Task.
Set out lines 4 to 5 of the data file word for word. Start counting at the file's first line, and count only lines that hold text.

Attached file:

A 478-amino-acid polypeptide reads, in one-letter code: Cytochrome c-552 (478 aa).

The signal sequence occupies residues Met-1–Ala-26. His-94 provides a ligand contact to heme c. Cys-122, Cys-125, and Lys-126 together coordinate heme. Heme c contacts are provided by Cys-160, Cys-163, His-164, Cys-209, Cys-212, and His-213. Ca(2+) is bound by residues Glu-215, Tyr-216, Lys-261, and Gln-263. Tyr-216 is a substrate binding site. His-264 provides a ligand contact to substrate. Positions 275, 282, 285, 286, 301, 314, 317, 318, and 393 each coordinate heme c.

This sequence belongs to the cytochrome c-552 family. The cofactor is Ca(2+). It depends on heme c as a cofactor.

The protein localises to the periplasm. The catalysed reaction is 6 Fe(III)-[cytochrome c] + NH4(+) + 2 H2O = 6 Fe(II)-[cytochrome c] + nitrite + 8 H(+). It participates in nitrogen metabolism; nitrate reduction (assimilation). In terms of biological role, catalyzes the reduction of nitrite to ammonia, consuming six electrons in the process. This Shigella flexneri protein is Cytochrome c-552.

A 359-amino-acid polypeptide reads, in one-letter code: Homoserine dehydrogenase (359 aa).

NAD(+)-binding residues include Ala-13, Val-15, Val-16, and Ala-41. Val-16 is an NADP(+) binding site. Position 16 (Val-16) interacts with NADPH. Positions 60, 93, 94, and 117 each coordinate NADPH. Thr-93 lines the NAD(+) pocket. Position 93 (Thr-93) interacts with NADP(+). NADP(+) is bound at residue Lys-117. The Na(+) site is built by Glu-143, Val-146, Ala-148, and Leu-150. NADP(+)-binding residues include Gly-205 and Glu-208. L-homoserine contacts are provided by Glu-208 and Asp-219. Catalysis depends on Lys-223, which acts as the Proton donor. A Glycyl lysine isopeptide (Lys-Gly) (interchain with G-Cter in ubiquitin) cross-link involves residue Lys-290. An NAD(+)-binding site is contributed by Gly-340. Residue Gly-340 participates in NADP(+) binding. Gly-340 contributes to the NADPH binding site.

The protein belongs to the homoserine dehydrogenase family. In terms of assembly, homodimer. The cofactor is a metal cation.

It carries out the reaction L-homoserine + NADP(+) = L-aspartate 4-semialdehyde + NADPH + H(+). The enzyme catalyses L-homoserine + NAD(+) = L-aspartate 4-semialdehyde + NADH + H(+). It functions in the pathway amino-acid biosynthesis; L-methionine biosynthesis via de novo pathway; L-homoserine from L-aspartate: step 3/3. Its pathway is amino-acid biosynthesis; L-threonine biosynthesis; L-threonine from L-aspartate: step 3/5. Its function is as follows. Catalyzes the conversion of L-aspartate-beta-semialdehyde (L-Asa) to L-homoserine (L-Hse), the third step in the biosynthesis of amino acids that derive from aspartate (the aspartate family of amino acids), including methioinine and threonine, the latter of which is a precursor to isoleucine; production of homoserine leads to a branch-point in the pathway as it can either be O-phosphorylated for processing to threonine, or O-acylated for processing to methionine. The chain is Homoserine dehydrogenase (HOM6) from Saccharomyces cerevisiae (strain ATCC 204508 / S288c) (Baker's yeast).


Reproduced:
The protein localises to the periplasm. The catalysed reaction is 6 Fe(III)-[cytochrome c] + NH4(+) + 2 H2O = 6 Fe(II)-[cytochrome c] + nitrite + 8 H(+). It participates in nitrogen metabolism; nitrate reduction (assimilation). In terms of biological role, catalyzes the reduction of nitrite to ammonia, consuming six electrons in the process. This Shigella flexneri protein is Cytochrome c-552.

A 359-amino-acid polypeptide reads, in one-letter code: Homoserine dehydrogenase (359 aa).